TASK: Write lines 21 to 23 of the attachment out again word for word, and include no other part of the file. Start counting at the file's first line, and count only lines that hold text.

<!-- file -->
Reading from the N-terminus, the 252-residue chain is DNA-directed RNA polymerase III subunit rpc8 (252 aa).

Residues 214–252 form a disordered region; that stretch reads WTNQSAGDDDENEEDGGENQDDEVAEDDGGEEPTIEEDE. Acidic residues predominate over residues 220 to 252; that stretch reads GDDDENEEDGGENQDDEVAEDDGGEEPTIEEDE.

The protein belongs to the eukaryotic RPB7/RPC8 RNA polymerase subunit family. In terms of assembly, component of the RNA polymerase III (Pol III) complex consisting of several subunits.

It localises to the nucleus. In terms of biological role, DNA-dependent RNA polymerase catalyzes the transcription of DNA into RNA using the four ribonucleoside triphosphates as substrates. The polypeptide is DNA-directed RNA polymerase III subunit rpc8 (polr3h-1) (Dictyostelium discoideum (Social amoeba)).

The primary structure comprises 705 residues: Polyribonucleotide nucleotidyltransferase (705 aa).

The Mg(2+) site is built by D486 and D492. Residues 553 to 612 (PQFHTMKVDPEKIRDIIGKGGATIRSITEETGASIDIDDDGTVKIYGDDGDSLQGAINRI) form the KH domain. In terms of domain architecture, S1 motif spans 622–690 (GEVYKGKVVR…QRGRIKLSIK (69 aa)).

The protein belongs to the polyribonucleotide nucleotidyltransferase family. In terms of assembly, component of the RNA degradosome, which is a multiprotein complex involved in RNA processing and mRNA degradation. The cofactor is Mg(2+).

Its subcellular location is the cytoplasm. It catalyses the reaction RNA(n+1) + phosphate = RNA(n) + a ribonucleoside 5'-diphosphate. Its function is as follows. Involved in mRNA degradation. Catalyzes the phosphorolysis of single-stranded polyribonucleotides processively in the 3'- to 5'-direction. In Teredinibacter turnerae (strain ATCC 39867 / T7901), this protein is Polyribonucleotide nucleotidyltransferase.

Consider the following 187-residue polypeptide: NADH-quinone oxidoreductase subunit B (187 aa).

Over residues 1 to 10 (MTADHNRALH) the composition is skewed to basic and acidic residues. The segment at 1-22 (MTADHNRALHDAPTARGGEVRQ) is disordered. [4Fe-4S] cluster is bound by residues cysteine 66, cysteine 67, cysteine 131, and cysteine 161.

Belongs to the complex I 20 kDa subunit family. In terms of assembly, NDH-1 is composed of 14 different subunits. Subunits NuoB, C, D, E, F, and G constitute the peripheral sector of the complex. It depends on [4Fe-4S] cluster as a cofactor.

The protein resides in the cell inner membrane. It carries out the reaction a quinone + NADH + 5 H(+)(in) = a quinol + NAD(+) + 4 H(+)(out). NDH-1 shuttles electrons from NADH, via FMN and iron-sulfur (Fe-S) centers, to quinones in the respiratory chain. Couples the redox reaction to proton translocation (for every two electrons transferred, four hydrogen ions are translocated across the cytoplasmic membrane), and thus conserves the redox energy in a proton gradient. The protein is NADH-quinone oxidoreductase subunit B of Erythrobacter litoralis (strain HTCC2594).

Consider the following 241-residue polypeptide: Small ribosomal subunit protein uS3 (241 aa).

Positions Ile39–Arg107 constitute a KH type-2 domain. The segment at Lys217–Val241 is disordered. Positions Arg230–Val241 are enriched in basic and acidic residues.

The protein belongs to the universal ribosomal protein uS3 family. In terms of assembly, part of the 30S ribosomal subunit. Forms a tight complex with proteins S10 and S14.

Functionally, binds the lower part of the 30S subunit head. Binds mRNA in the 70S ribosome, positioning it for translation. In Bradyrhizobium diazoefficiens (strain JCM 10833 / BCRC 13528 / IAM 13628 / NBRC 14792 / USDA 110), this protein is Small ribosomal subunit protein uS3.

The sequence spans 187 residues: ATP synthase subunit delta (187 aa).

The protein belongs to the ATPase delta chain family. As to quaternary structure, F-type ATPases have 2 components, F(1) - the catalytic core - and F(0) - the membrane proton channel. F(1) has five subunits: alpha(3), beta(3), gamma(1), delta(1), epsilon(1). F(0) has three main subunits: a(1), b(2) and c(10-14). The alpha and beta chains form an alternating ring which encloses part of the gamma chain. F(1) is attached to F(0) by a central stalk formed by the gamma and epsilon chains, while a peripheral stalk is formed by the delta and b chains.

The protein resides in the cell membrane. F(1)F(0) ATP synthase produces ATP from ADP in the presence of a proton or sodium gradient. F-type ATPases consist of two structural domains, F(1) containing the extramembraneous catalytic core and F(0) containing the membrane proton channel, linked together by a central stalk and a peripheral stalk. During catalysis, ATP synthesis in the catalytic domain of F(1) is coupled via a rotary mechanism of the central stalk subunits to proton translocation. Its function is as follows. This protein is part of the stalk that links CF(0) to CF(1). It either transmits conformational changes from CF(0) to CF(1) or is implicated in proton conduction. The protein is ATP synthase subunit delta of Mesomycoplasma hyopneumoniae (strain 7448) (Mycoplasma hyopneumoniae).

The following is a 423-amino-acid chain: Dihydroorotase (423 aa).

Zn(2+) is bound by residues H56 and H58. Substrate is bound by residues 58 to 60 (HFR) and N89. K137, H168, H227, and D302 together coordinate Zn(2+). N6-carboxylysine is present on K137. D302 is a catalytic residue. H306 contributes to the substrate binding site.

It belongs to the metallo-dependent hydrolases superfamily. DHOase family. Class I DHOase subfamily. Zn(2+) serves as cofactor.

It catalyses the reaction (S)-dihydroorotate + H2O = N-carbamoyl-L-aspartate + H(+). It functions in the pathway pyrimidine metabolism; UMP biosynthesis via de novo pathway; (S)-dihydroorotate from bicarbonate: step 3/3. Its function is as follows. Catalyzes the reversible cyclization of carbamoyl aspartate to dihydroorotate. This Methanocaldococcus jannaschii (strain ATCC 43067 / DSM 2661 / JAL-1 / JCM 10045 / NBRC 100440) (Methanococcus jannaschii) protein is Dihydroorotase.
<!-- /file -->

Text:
Zn(2+) is bound by residues H56 and H58. Substrate is bound by residues 58 to 60 (HFR) and N89. K137, H168, H227, and D302 together coordinate Zn(2+). N6-carboxylysine is present on K137. D302 is a catalytic residue. H306 contributes to the substrate binding site.

It belongs to the metallo-dependent hydrolases superfamily. DHOase family. Class I DHOase subfamily. Zn(2+) serves as cofactor.

It catalyses the reaction (S)-dihydroorotate + H2O = N-carbamoyl-L-aspartate + H(+). It functions in the pathway pyrimidine metabolism; UMP biosynthesis via de novo pathway; (S)-dihydroorotate from bicarbonate: step 3/3. Its function is as follows. Catalyzes the reversible cyclization of carbamoyl aspartate to dihydroorotate. This Methanocaldococcus jannaschii (strain ATCC 43067 / DSM 2661 / JAL-1 / JCM 10045 / NBRC 100440) (Methanococcus jannaschii) protein is Dihydroorotase.